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Stavudine analogue boosts anti-HIV activity in vitro
  NEW YORK (Reuters Health) - An altered version of stavudine shows reduced cytotoxicity and increased action against HIV-1, researchers report in the May issue of Antimicrobial Agents and Chemotherapy.
The use of stavudine, also known as D4T, is limited by long-term delayed peripheral sensory neuropathy related to mitochondrial damage, Dr. Yung-Chi Cheng of Yale University, New Haven, Connecticut and colleagues note.
To investigate whether structural manipulation of the drug might reduce these effects, the researchers synthesized and screened a number of 4'- substituted D4T analogues, including 4'-ethynyl D4T.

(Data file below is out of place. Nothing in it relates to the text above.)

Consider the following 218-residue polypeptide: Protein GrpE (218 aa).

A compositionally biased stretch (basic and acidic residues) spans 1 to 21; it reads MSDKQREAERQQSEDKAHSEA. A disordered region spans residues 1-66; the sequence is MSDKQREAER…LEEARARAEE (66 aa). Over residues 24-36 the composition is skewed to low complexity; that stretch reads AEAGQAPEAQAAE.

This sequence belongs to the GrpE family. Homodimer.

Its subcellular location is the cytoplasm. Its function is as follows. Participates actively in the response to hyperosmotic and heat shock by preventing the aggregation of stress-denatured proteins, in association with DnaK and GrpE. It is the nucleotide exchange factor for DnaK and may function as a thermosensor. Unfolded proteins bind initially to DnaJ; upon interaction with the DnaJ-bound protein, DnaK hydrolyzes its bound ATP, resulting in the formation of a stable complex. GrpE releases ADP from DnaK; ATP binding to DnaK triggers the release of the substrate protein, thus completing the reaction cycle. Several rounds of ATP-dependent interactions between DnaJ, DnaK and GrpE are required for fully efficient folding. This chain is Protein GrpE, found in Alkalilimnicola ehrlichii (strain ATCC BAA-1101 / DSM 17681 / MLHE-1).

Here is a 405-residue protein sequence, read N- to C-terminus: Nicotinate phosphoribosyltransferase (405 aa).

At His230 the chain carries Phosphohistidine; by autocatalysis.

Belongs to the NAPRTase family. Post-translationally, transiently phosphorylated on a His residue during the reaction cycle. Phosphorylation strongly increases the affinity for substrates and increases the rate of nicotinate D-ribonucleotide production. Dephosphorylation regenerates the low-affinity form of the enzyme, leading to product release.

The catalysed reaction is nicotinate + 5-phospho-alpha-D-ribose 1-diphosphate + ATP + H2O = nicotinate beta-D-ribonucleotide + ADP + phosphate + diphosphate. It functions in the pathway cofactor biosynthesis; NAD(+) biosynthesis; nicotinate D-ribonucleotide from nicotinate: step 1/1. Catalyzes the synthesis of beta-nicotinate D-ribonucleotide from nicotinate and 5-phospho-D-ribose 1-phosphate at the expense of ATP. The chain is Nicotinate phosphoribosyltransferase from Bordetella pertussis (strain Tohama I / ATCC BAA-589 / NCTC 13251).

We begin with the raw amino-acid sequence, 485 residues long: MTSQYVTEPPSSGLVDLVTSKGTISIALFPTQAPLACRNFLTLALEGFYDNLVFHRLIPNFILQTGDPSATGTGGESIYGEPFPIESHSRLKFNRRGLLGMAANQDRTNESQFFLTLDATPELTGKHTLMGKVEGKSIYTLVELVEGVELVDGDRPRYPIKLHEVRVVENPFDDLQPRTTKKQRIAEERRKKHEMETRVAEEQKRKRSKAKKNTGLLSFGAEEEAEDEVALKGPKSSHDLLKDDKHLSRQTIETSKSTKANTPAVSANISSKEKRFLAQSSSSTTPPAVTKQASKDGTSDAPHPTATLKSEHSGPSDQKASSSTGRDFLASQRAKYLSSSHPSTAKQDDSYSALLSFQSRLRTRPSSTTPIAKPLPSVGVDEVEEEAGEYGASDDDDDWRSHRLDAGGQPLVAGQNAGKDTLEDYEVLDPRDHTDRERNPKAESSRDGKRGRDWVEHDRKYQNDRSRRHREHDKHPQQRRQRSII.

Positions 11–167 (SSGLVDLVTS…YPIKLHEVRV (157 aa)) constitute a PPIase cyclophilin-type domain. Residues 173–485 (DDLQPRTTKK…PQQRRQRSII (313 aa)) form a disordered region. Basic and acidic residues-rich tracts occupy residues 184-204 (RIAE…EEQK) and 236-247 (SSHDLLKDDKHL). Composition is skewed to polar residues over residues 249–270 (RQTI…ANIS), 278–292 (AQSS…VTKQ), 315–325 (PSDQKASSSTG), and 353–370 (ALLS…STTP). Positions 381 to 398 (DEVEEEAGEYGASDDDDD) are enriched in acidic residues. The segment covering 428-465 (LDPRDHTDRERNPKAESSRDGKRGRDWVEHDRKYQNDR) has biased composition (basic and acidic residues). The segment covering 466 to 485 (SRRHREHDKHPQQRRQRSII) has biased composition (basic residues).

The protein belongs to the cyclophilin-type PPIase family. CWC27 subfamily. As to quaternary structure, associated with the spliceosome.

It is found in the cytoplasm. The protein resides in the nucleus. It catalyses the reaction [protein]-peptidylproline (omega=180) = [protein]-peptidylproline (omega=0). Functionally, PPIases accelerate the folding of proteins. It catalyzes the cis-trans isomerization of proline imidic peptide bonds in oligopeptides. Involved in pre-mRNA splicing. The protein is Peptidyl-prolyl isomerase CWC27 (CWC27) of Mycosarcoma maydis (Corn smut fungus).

The 4'-ethynyl D4T variant exhibited less mitochondrial and cellular toxicity than D4T, and its antiviral effect was five times greater.
In other studies it was found to act synergistically with lamivudine and elvucitabine. With didanosine and zidovudine, its action was additive.
D4T is broken down by the catabolic enzyme phosphorylase, the researchers note. However, the level of breakdown of 4'- ethynyl DVT was below the threshold of detection.
"The agent, now known as TKD-114, has shown other advantages in unpublished studies," Dr. Yung-Chi Chen told Reuters Health, and its use as a key drug in future antiretroviral regimens should be explored.
Antimicrob Agents Chemother 2004;48:1640-1646.

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